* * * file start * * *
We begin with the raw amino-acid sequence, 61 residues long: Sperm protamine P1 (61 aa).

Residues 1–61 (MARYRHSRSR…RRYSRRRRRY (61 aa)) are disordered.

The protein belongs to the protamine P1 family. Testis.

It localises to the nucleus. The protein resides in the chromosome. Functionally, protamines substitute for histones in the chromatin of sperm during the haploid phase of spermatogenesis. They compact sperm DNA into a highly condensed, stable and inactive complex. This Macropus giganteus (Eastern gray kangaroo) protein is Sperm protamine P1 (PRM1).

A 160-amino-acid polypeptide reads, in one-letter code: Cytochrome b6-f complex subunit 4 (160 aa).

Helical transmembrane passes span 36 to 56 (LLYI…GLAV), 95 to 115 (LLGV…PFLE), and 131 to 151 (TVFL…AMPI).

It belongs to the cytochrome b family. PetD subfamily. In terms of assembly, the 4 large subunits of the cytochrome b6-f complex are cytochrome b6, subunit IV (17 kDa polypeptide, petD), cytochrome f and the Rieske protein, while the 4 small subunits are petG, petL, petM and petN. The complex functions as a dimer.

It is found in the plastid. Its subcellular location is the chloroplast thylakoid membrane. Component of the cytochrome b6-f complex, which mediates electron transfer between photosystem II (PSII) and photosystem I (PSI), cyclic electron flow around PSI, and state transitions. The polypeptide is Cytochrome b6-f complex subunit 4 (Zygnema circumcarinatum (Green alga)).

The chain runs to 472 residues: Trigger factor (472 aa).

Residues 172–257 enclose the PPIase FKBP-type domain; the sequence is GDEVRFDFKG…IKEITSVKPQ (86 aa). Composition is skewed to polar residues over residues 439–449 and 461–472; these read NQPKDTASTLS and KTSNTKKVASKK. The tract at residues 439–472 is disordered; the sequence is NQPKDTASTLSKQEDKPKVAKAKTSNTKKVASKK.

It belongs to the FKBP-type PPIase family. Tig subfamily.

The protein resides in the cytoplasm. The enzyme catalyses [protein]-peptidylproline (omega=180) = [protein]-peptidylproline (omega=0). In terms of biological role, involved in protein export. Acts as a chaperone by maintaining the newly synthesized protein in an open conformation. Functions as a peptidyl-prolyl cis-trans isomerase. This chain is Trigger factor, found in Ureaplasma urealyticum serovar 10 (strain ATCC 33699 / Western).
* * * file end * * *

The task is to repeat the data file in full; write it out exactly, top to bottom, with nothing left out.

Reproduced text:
We begin with the raw amino-acid sequence, 61 residues long: Sperm protamine P1 (61 aa).

Residues 1–61 (MARYRHSRSR…RRYSRRRRRY (61 aa)) are disordered.

The protein belongs to the protamine P1 family. Testis.

It localises to the nucleus. The protein resides in the chromosome. Functionally, protamines substitute for histones in the chromatin of sperm during the haploid phase of spermatogenesis. They compact sperm DNA into a highly condensed, stable and inactive complex. This Macropus giganteus (Eastern gray kangaroo) protein is Sperm protamine P1 (PRM1).

A 160-amino-acid polypeptide reads, in one-letter code: Cytochrome b6-f complex subunit 4 (160 aa).

Helical transmembrane passes span 36 to 56 (LLYI…GLAV), 95 to 115 (LLGV…PFLE), and 131 to 151 (TVFL…AMPI).

It belongs to the cytochrome b family. PetD subfamily. In terms of assembly, the 4 large subunits of the cytochrome b6-f complex are cytochrome b6, subunit IV (17 kDa polypeptide, petD), cytochrome f and the Rieske protein, while the 4 small subunits are petG, petL, petM and petN. The complex functions as a dimer.

It is found in the plastid. Its subcellular location is the chloroplast thylakoid membrane. Component of the cytochrome b6-f complex, which mediates electron transfer between photosystem II (PSII) and photosystem I (PSI), cyclic electron flow around PSI, and state transitions. The polypeptide is Cytochrome b6-f complex subunit 4 (Zygnema circumcarinatum (Green alga)).

The chain runs to 472 residues: Trigger factor (472 aa).

Residues 172–257 enclose the PPIase FKBP-type domain; the sequence is GDEVRFDFKG…IKEITSVKPQ (86 aa). Composition is skewed to polar residues over residues 439–449 and 461–472; these read NQPKDTASTLS and KTSNTKKVASKK. The tract at residues 439–472 is disordered; the sequence is NQPKDTASTLSKQEDKPKVAKAKTSNTKKVASKK.

It belongs to the FKBP-type PPIase family. Tig subfamily.

The protein resides in the cytoplasm. The enzyme catalyses [protein]-peptidylproline (omega=180) = [protein]-peptidylproline (omega=0). In terms of biological role, involved in protein export. Acts as a chaperone by maintaining the newly synthesized protein in an open conformation. Functions as a peptidyl-prolyl cis-trans isomerase. This chain is Trigger factor, found in Ureaplasma urealyticum serovar 10 (strain ATCC 33699 / Western).